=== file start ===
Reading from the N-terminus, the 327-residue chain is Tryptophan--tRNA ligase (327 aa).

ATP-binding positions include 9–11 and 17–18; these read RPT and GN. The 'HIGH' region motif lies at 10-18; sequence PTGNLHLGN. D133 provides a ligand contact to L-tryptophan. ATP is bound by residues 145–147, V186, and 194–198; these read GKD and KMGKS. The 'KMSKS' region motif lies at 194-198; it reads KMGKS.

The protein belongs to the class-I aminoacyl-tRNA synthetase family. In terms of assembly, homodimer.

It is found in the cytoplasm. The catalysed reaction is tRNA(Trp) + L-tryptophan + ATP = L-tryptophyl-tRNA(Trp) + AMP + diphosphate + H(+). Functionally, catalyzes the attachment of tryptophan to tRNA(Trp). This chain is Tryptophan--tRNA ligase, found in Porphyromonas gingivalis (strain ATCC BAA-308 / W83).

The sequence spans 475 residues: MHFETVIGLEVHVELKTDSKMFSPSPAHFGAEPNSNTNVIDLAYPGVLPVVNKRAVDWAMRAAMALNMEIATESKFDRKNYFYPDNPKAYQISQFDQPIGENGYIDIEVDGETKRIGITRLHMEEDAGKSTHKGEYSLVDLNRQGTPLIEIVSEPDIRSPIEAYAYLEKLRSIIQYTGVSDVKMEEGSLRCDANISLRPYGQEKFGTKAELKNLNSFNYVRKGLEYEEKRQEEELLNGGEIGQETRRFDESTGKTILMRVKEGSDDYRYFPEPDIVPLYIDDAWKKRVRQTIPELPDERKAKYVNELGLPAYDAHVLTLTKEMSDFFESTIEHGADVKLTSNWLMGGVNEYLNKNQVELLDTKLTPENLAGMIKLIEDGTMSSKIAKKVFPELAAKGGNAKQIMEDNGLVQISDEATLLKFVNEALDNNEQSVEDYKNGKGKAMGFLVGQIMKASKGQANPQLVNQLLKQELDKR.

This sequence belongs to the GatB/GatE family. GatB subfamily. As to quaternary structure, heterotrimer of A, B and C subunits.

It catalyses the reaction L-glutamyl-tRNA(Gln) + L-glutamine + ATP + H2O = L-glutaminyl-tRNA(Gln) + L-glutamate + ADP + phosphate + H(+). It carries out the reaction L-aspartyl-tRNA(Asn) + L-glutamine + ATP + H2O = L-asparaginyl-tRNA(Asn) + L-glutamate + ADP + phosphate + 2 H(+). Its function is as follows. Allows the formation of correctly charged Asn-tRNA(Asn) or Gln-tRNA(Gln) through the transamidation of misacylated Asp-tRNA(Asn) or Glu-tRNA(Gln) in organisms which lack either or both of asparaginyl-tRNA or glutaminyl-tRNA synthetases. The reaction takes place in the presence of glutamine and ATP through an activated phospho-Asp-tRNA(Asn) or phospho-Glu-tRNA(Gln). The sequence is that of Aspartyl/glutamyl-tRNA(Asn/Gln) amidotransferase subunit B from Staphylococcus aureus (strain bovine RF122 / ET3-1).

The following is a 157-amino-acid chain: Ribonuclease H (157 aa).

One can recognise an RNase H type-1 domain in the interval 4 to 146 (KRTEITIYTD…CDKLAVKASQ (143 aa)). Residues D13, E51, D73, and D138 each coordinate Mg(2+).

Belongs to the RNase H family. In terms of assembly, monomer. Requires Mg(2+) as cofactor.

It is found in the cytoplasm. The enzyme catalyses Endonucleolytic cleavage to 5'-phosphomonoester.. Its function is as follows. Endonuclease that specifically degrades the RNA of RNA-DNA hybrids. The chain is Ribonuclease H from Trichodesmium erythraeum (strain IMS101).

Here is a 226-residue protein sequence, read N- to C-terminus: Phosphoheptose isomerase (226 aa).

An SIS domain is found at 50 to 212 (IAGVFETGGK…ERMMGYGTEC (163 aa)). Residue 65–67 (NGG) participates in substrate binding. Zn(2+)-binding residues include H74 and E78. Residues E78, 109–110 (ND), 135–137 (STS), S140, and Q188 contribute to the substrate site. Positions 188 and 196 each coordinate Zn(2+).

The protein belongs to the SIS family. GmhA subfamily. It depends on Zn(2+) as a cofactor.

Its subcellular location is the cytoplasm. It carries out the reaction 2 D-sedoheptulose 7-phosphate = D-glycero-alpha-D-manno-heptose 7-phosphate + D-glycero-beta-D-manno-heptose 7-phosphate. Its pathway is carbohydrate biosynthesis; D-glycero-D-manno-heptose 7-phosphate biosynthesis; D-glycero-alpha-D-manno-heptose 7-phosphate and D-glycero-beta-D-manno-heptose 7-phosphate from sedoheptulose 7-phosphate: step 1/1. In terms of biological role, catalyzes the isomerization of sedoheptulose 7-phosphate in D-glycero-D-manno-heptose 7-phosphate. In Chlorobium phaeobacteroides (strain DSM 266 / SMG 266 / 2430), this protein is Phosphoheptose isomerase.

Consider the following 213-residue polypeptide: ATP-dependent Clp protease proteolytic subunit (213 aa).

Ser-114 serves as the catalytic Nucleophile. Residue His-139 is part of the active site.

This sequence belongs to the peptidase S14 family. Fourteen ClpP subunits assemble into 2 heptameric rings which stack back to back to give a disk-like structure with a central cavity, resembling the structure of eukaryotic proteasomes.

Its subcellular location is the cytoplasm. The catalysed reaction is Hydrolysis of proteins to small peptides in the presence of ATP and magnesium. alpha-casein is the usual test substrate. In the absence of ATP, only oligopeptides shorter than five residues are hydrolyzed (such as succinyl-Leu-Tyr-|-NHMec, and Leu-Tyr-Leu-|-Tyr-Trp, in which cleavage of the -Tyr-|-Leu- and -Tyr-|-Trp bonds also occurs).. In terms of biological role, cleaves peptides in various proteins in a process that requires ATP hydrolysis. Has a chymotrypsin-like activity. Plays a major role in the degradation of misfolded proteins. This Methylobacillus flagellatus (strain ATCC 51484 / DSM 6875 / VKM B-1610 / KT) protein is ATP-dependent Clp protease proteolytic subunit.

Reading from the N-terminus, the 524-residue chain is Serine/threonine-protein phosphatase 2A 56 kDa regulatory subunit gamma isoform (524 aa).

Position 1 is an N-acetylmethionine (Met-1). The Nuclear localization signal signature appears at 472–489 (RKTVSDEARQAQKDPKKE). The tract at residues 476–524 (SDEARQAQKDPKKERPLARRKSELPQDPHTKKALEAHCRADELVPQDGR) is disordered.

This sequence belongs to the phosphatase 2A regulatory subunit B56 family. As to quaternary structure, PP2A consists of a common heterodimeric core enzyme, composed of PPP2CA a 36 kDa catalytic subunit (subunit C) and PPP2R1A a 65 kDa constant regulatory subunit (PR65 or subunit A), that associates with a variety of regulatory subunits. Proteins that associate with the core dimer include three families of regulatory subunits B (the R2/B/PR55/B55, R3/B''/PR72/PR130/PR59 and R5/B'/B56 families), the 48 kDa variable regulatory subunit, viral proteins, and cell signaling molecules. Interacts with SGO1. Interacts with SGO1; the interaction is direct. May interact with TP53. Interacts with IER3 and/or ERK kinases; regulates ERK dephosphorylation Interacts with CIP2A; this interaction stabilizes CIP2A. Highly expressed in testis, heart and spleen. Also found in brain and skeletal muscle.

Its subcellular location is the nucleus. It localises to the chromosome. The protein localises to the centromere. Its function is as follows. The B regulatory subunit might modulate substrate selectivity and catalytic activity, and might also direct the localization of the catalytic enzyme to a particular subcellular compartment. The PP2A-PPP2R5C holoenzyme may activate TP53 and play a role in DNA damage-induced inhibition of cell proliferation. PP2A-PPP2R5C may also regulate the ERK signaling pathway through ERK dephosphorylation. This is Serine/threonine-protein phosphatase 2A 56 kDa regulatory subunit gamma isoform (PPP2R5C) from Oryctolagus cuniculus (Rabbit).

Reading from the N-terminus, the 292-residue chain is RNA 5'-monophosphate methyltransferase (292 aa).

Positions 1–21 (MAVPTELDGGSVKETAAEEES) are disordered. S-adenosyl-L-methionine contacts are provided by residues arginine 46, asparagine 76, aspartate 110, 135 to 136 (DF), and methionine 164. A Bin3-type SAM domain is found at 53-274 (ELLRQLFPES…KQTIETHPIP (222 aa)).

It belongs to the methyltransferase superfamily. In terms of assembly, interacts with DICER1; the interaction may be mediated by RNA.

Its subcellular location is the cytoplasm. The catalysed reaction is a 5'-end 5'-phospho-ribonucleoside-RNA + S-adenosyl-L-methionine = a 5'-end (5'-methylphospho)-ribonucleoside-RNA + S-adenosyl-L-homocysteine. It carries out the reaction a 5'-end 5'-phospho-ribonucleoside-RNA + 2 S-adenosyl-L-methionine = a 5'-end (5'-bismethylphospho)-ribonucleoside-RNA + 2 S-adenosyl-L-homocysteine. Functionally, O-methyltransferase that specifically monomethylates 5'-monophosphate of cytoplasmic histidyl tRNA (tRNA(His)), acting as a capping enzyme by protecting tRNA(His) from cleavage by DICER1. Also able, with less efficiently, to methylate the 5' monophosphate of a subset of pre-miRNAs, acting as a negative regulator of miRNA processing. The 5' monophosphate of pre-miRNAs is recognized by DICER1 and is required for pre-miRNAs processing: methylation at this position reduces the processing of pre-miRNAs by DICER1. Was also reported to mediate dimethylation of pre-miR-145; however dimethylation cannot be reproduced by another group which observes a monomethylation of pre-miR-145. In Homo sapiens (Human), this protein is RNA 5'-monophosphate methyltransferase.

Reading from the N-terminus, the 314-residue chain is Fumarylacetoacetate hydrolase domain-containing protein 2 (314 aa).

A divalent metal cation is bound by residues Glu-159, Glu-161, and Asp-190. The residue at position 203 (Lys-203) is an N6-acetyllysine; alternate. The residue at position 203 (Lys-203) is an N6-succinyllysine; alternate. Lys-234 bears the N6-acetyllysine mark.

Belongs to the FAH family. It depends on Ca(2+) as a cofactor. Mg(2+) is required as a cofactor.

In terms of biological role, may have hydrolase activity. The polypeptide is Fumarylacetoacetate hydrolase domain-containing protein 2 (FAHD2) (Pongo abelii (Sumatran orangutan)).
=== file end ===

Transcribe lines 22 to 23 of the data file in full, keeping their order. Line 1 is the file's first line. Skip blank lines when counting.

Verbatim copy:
This sequence belongs to the phosphatase 2A regulatory subunit B56 family. As to quaternary structure, PP2A consists of a common heterodimeric core enzyme, composed of PPP2CA a 36 kDa catalytic subunit (subunit C) and PPP2R1A a 65 kDa constant regulatory subunit (PR65 or subunit A), that associates with a variety of regulatory subunits. Proteins that associate with the core dimer include three families of regulatory subunits B (the R2/B/PR55/B55, R3/B''/PR72/PR130/PR59 and R5/B'/B56 families), the 48 kDa variable regulatory subunit, viral proteins, and cell signaling molecules. Interacts with SGO1. Interacts with SGO1; the interaction is direct. May interact with TP53. Interacts with IER3 and/or ERK kinases; regulates ERK dephosphorylation Interacts with CIP2A; this interaction stabilizes CIP2A. Highly expressed in testis, heart and spleen. Also found in brain and skeletal muscle.

Its subcellular location is the nucleus. It localises to the chromosome. The protein localises to the centromere. Its function is as follows. The B regulatory subunit might modulate substrate selectivity and catalytic activity, and might also direct the localization of the catalytic enzyme to a particular subcellular compartment. The PP2A-PPP2R5C holoenzyme may activate TP53 and play a role in DNA damage-induced inhibition of cell proliferation. PP2A-PPP2R5C may also regulate the ERK signaling pathway through ERK dephosphorylation. This is Serine/threonine-protein phosphatase 2A 56 kDa regulatory subunit gamma isoform (PPP2R5C) from Oryctolagus cuniculus (Rabbit).